recently worked on the musical, "I Love Lucy - Live," a hit in Los Angeles and 
Chicago.

The four actresses are well known for their performance work in the Hudson 
Valley/Berkshires region and in Capitol Area theaters.

Meg Dooley has appeared in plays and musicals upstate, where her credits include 
Bertha in "Boeing Boeing" at Theatre Barn; Mother Lord in "High Society," Mrs. 
Higgins in "My Fair Lady," and Sister Sophia in "The Sound of Music" at 
Mac-Haydn; and Sally in "Follies," Rosemary in "Picnic" and Judith Bliss in "Hay 
Fever" at the Ghent Playhouse. In NYC, she is a member of the Blue Hill Troupe, 
one of the oldest Gilbert and Sullivan societies, and a frequent participant in 
readings, workshop productions and cabarets. Other roles include Smitty in "How 
to Succeed," Isabel in "The Pirates of Penzance," the Waitress in "Working" and 
Mrs. Crosby in "The Goodbye Girl." But her favorite role is the uber-bitch, 
Melody, in "The Real (Desperate) Housewives of Columbia County Musical," a role 
she originated in 2011.

Constance Lopez originated the roles of Natalia Pushkin in "Pushkin-A Poet’s 
Search for Honor" (Westbeth) and Pauline in "The Widow and the West Indian 
Workman" (Harlem Theater), both Off-Broadway.  She is active in commercials, 
industrials and film.  Upstate, she is resident choreographer and co-founder of 
The Two of Us Productions and RARE, Inc. in Copake.  At RARE, she has done local 
industrials, commercials and film work, and prepared students for the local 
Columbia County's Got Talent competition and for film auditions.  She 
coordinates and performs in RARE's murder mystery season as well as in its 
cabarets.  She teaches and directs children’s theater, including the Seymour 
Smith Drama Club and a summer musical theater workshop with Debra Jo Hughes at 
Hudson Valley Academy of Performing Arts.  Recent roles include Mother in 
"Ragtime" and Diana in "Next to Normal."  She created the part of Carol, a 
weekender wife recently abandoned by her husband, in "The Real (Desperate) 
Housewives of Columbia County Musical."

Lisa Franklin has appeared in "Hairspray" and "South Pacific" at Albany's Park 
Playhouse and "Legally Blonde," "The King and I," Meet Me in St. Louis" and "The 
Sound of Music" at Mac-Haydn Theatre, among others.  She has also appeared in 
productions of Schenectady Light Opera and in "La Boheme" and "Die Fledermaus" 
in Wuerzburg, Germany.  She holds a Master's Certificate in Opera from 
Conservatory of Music in Wuerzburg and a Master of Music in Opera from 
Binghamton University in conjunction with the Tri-Cities Opera, where she 
performed in "The Magic Flute," and "Lakme." In NYC, she played Velma Von Tussle 
in a zesty performance of "Hairspray" at FSF Theatre in Flushing.  She is also a 
pianist.  Her twelve-year-old son, George, recently appeared on Broadway in "A 
Christmas Story."  In "The Real (Desperate) Housewives of Columbia County 
Musical," she is stepping into the role of Katrina Van Ginkle, the local of 
Dutch descent, for the first time.

Diedre Bollinger has appeared in straight, musical and children’s theatre, 
improv, cabaret, choirs, litigation and police training programs, erotica 
readings, murder mysteries, puppetry, voice work, industrials, and films.  She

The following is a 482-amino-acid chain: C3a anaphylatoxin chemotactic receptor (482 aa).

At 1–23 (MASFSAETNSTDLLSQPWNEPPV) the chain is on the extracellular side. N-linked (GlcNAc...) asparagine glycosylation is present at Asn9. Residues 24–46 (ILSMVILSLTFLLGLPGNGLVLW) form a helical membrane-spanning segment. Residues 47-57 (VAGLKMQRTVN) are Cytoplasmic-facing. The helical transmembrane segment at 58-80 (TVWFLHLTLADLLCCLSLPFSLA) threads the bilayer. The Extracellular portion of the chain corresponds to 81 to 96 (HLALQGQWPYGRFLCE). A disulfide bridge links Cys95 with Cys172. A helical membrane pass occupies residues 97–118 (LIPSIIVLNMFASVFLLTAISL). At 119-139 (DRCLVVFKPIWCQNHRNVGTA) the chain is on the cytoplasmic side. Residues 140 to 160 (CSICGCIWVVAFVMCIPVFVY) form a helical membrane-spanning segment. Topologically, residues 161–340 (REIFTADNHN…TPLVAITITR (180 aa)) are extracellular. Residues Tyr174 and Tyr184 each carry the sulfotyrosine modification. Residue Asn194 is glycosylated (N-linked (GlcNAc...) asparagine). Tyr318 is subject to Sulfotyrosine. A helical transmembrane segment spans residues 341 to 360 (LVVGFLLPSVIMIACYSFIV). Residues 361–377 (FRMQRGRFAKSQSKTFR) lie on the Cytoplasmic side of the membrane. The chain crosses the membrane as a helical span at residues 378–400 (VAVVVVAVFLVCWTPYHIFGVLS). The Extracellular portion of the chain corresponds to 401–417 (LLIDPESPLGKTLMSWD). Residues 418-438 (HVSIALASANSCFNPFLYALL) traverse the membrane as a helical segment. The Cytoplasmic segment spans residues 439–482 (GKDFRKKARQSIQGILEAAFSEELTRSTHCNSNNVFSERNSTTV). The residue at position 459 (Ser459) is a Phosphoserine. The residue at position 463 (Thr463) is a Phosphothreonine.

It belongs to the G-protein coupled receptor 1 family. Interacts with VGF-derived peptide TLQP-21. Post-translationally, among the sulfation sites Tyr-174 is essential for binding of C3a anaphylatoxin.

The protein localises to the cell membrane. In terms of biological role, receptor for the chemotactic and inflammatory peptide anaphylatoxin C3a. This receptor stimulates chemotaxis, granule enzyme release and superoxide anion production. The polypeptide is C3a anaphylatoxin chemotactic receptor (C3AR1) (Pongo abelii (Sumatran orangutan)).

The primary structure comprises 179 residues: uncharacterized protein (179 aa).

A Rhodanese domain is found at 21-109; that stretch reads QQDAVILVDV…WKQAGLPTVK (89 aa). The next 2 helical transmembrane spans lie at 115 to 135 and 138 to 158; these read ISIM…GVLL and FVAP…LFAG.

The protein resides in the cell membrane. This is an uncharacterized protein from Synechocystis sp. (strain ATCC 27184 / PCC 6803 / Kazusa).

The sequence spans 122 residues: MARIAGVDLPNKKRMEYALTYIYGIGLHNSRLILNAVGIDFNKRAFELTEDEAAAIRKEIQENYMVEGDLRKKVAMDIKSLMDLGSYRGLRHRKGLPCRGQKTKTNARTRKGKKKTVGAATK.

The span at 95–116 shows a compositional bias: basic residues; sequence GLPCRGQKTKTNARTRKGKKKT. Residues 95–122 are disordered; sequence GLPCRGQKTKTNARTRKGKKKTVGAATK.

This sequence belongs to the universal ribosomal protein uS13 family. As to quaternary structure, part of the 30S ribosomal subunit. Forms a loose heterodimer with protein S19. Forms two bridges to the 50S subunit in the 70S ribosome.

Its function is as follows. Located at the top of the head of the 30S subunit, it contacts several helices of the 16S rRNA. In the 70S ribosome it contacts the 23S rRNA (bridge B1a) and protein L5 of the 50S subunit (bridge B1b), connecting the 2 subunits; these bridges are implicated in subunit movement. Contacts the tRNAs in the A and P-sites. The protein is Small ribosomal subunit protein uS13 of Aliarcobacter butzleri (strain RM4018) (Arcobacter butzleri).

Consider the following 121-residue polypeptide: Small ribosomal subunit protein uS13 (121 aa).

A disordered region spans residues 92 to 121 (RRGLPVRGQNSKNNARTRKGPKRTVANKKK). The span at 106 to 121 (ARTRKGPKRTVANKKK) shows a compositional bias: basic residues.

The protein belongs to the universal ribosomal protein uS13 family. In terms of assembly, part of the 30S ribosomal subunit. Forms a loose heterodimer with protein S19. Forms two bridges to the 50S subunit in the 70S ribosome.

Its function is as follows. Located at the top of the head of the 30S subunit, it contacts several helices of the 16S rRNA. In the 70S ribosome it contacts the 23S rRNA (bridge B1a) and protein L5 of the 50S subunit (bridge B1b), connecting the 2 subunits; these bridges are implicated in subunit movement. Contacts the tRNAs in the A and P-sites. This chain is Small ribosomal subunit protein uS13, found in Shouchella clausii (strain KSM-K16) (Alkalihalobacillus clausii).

has an androgynous quality and has appeared in "trouser" roles as Mephistopheles  
in "Doctor Faustus," Marley in "A Christmas Carol," Robin in "Robin Hood," 
Starkey in "Peter Pan" and Off-off Broadway as Melville in "A Tanglewood Tale." 
Her "skirt" parts include Mrs. Martin in "The Bald Soprano," ‘Senora’ Satan  in 
"Don Juan in Hell," Jessie in "'night, Mother" and Virgin Mary in "Butterfingers 
Angel."  In Carl Ritchie's productions, she has played "skirt" parts in "Senior 
Moments," "I Know I Came in Here for Something" and "Grace and Glorie." She 
created the role of Danny, the mostly macho maiden who cleans Melody's house, in 
"The Real (Desperate) Housewives of Columbia County Musical."

Musical Director and Pianist John Moran has over 120 productions to his credit 
including "Damn Yankees" with James Handy, "Mame" with Leslie Denniston, "Aida" 
with Trevor Eaton and "West Side Story" with Lanny Mitchell. He has toured 
extensively in the United States and Europe, at venues ranging from Disney Land 
to the American Embassy in Switzerland. He has performed with the Yale 
Whiffenpoofs and Harvard Crocodillos, as well as such artists as Eddie Condon, 
Lionel Hampton, Max Kaminsky, and Pete Seeger.

Costume design is by Joanne Maurer.  Sound is by Stephen Sanborn.

Taconic Stage Company (producer) is a nonprofit organization whose purpose is to 
enrich, educate and entertain the community in Columbia County, New York. The 
troupe, founded three years ago by Carl Ritchie, performs at the Lighthouse 
Restaurant and Marina on beautiful Copake Lake and at St. John in the 
Wilderness, a gothic revival church in Copake Falls, NY.

The New York City run of "The Real (Desperate) Housewives of Columbia County 
Musical" will be March 7 to 28, Thursays only at 7:00 PM (doors open at 6:00 PM 
for dinner or drinks), in The Laurie Beechman Theatre of the West Bank Cafe, 407 
West 42nd Street (west of 9th Ave.), New York City. The theater is near most 
subways via Times Sq. Station  and across the street from the Port Authority Bus 
Terminal.  A parking garage is nearby at 42nd St. betw. 9th & 10th Ave. Tickets 
are $25.00 (plus $15 drink or food minimum). To purchase tickets, call  Brown 
Paper Tickets  at 800-838-3006 or go to  www.brownpapertickets.com/event/291419.

#  #  #

CRITICS ARE INVITED on or after MARCH 7.

PHOTO ATTACHED:
"The Real (Desperate) Housewives of Columbia County Musical" by Carl Ritchie 
(book, lyrics, director) and Wayne Moore (music) will be presented March 7 to 28 
at the Laurie Beechman Theatre, 407 West 42nd Street, NYC.  L-R:  Constance 
Lopez, Meg Dooley, Diedre Bollinger, Lisa Franklin.  Photo by Michael Molinski.